TITO GUIZAR - DOCUMENT DOUBLE SIGNED - HFSID 289026
TITO GUIZAR Consent form authorizing the Motion Picture Relief Fund to reproduce his signature and likeness for a series of stamps raising money for needy film industry veterans. The form is signed twice by Guizar, once to grant permission and again as an autograph specimen.
Sale Price $467.50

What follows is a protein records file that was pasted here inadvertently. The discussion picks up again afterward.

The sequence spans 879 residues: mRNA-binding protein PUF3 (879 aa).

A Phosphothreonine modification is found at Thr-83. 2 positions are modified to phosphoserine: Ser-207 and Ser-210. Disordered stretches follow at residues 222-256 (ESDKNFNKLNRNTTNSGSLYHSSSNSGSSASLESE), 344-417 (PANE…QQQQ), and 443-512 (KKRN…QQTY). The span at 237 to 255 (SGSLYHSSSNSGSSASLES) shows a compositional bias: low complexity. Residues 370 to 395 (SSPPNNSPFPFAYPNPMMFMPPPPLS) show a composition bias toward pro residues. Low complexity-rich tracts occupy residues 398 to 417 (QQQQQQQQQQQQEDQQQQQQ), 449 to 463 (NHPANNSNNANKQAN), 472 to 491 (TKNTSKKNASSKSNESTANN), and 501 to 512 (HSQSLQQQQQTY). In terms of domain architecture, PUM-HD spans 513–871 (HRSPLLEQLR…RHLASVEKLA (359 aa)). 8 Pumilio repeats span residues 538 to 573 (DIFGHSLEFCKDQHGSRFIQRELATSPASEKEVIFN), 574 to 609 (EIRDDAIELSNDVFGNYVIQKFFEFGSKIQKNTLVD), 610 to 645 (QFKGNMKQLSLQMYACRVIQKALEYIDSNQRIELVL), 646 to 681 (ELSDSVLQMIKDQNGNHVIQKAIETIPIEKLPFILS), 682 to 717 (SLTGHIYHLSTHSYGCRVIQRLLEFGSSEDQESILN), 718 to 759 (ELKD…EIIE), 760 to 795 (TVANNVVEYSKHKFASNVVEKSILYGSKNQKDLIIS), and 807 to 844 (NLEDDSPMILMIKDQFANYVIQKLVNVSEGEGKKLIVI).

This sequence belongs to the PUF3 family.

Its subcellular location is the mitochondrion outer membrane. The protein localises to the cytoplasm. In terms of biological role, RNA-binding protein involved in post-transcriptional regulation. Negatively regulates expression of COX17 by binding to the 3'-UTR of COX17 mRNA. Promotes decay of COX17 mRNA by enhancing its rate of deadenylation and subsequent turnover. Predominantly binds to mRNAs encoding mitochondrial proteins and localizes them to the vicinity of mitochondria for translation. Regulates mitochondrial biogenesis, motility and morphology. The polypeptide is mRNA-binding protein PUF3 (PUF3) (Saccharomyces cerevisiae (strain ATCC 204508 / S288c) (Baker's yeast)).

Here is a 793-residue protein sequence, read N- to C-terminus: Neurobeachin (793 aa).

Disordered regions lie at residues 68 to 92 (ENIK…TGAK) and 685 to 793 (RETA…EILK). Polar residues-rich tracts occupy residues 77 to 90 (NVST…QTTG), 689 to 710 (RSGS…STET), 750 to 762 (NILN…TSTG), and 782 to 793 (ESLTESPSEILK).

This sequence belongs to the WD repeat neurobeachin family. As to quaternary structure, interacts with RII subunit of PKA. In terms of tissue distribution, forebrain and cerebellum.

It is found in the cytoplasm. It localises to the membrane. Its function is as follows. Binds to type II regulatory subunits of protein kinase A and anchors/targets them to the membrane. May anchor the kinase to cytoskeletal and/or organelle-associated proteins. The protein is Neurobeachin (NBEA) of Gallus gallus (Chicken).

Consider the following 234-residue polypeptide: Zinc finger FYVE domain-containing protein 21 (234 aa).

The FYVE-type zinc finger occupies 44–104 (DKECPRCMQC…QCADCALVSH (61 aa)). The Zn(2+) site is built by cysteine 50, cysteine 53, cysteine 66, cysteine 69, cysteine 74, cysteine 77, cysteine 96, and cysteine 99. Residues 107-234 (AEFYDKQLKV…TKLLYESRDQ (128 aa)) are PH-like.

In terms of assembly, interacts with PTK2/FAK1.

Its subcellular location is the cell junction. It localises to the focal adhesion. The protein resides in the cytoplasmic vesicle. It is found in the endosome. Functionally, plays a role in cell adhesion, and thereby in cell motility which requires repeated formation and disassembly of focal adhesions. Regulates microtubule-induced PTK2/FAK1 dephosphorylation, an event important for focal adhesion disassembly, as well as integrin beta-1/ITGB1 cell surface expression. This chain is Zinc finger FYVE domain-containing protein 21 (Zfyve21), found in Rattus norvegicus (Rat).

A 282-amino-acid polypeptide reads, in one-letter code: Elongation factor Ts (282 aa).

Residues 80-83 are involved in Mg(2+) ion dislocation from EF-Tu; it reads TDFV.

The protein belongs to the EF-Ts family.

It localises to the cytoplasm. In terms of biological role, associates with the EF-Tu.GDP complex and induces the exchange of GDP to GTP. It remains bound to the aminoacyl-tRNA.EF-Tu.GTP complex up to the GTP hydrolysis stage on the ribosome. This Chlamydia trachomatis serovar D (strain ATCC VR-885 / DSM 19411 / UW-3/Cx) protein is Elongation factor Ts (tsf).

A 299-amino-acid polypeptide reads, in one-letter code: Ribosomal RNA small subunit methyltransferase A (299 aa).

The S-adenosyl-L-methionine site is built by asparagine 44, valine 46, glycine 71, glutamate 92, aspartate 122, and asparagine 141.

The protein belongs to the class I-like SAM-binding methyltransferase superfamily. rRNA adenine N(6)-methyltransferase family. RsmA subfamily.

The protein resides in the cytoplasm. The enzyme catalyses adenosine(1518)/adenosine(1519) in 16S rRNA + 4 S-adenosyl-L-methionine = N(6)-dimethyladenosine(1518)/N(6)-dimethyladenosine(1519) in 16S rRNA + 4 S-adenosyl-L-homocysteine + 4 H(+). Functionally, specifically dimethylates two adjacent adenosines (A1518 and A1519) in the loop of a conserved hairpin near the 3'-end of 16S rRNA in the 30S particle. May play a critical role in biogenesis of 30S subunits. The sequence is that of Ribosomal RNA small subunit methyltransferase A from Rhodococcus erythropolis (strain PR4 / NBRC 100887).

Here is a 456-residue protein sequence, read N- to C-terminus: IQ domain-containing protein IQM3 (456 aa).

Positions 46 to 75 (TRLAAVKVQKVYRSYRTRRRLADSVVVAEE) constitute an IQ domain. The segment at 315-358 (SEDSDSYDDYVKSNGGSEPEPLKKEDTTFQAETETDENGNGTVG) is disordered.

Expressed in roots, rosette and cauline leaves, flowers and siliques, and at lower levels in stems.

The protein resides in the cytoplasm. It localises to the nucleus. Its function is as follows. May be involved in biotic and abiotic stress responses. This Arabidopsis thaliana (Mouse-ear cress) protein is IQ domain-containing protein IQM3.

TITO GUIZAR Consent form authorizing the Motion Picture Relief Fund to reproduce his signature and likeness for a series of stamps raising money for needy film industry veterans. The form is signed twice by Guizar, once to grant permission and again as an autograph specimen. A remarkable, perfectly verified example! Document signed twice: "Tito Guizar", 1 page, 8½x11. Los Angeles, California, circa 1946. Guizar grants to the Motion Picture Relief Fund, Inc., its successors and assigns, the exclusive right to use his name, autograph, photographic likeness, or artist's sketch of the likeness, for reproduction on engraved, embossed or printed stamps, and in stamp albums, and in connection with the advertising and exploitation of these stamps and stamp albums for sale throughout the world. Mexican actor/singer Tito Guízar (1908-1999) is credited with introducing the singing cowboy in Mexican films. Guízar, who went to New York in 1929 to study opera, had a radio show there and sang both operas and Mexican cowboy songs at Carnegie Hall. After a brief stint in Hollywood, starring opposite such stars as Roy Rogers, Dorothy Lamour and Mae West, Guízar returned to Spanish-language films and was seen on Mexican TV through the 1990s. The Motion Picture Relief Fund was founded in 1921 to assist ill and needy film industry veterans, as expressed in its motto: "We take care of our own." The fund raised money through voluntary payroll deductions and celebrity events. As President of the Fund from 1939 until his death in 1956, film and radio star Jean Hersholt conceived Hollywood Star Stamps as a fundraising method. These stamps, 468 in all, were sold at dime stores after World War II in sheets of 6-12, at 10 cents per sheet, and were an immediate hit with collectors. Now called the Motion Picture and Television Fund, the non-profit organization funds its own hospital and retirement home. It confers the Jean Hersholt Humanitarian Award annually at the Academy Awards ceremony to "an individual in the motion picture industry whose humanitarian efforts have brought credit to the industry." Filing holes at left edge. Lightly creased. Corners lightly worn. Stable holes at top left corner. Otherwise, fine condition.
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